I will also frequently break the continuity of the master in the coverage, I will also "rotate" actors to new backgrounds on the coverage, even though a sharp eyed DP watching might say....hey that would not be that actors background!

 

Fact is 99.99999999% of audience members will ever notice and the public doesn't really understand how movies are made anyway.  I go for the best final looking scene, even if it means breaking cinema rules to get there.  This of course can cause my continuity supervisor to have a bit of a fit.  :D

 

R,


  • 0

#7 Phil Rhodes

Phil Rhodes
  • Sustaining Members
  • 11222 posts
  • Other

Posted 27 September 2015 - 06:55 PM

I'm becoming somewhat alarmed that all I have ever had to do, and thus all I really know how to do, is to grab the first third of the wide, cut in the middle of someone's line, get the overs, and move on  because we have to do this seven more times before 6pm.

 

Gah.


  • 0

#8 David Mullen ASC

David Mullen ASC
  • Sustaining Members
  • 18788 posts
  • Cinematographer
  • Los Angeles

Posted 27 September 2015 - 08:08 PM

Certainly outdoors in nature you can get away a lot more with cheating actors positions to take advantage of where the sun is or to save time.  The old rule in b-movie westerns was "a rock is a rock and a tree is a tree" in terms of cheating backgrounds.  And if you are shooting coverage on longer lenses with soft backgrounds, this is even more true.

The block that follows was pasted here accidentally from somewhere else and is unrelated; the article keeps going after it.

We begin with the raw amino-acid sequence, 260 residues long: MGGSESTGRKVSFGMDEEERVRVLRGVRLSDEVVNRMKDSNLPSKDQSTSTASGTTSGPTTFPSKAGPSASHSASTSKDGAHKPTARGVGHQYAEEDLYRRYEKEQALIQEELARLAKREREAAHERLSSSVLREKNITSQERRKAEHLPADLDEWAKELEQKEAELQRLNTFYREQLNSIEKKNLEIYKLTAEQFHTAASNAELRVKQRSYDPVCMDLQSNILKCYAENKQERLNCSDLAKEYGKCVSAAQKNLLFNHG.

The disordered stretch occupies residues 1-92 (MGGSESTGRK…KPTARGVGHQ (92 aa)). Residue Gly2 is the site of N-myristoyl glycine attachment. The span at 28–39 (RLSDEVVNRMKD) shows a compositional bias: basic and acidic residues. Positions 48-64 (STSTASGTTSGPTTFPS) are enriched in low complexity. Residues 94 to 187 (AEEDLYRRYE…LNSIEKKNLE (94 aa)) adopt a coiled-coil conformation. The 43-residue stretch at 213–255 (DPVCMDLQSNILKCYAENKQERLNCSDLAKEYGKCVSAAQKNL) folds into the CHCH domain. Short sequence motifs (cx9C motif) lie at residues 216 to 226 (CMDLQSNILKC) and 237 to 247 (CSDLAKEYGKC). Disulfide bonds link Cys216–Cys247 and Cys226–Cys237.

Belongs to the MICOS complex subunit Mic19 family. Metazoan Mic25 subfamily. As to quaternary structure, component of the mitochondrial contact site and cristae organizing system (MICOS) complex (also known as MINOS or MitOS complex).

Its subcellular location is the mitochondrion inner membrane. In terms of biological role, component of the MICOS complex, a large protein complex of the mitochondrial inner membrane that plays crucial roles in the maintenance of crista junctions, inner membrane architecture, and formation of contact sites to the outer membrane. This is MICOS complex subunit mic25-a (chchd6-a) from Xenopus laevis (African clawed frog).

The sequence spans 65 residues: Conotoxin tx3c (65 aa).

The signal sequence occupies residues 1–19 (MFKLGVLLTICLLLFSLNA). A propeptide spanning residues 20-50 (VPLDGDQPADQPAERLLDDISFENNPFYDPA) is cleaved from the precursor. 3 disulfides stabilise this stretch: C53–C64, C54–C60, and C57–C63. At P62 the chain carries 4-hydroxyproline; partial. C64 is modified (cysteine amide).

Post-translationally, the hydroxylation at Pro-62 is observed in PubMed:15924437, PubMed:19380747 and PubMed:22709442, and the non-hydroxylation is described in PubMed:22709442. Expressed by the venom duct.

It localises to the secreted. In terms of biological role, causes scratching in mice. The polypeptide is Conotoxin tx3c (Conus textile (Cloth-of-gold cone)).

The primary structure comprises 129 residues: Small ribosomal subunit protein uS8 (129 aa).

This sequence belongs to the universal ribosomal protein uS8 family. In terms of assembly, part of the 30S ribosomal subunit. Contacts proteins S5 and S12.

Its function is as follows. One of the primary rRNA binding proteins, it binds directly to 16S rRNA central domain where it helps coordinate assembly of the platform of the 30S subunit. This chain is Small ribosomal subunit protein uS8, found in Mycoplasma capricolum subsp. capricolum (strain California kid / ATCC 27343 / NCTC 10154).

I've worked with some crew people, particularly beginners, who don't understand just how far you can cheat something because they aren't looking at the image or they aren't editing savvy.  I remember once setting up a close-up with a soft background and moving a floor lamp two feet over so that it would be nicely framed over the shoulder of the actor and the set dresser moved it back, saying I couldn't cheat the furniture for the shot, everything had to stay where the production designer placed it... until the production designer explained later to this person that it was OK if it made the shot better, which was the DP's call.

 

Just this year on "90 Minutes in Heaven" while spending three days in the same hospital room that had the only window next to the headboard of the bed, so that there was no way that the sun would ever hit the face of the person in bed, I finally got fed up and when the real sun crossed the room, I moved the whole bed over to the window and rotated it 45 degrees so that the sun would hit the actor's face and the window would be in the background, which was a major geographical cheat but in a close-up, it would be hard to tell.

 

This shot shows the normal layout of the room:

90M1.jpg

 

As part of a time montage, I moved the bed over in these shots to shoot in natural light:

90M25.jpg

 

90M26.jpg


  • 0

#9 Tyler Purcell

Tyler Purcell
  • Sustaining Members
  • 2350 posts
  • Other
  • Los Angeles

Posted 27 September 2015 - 09:09 PM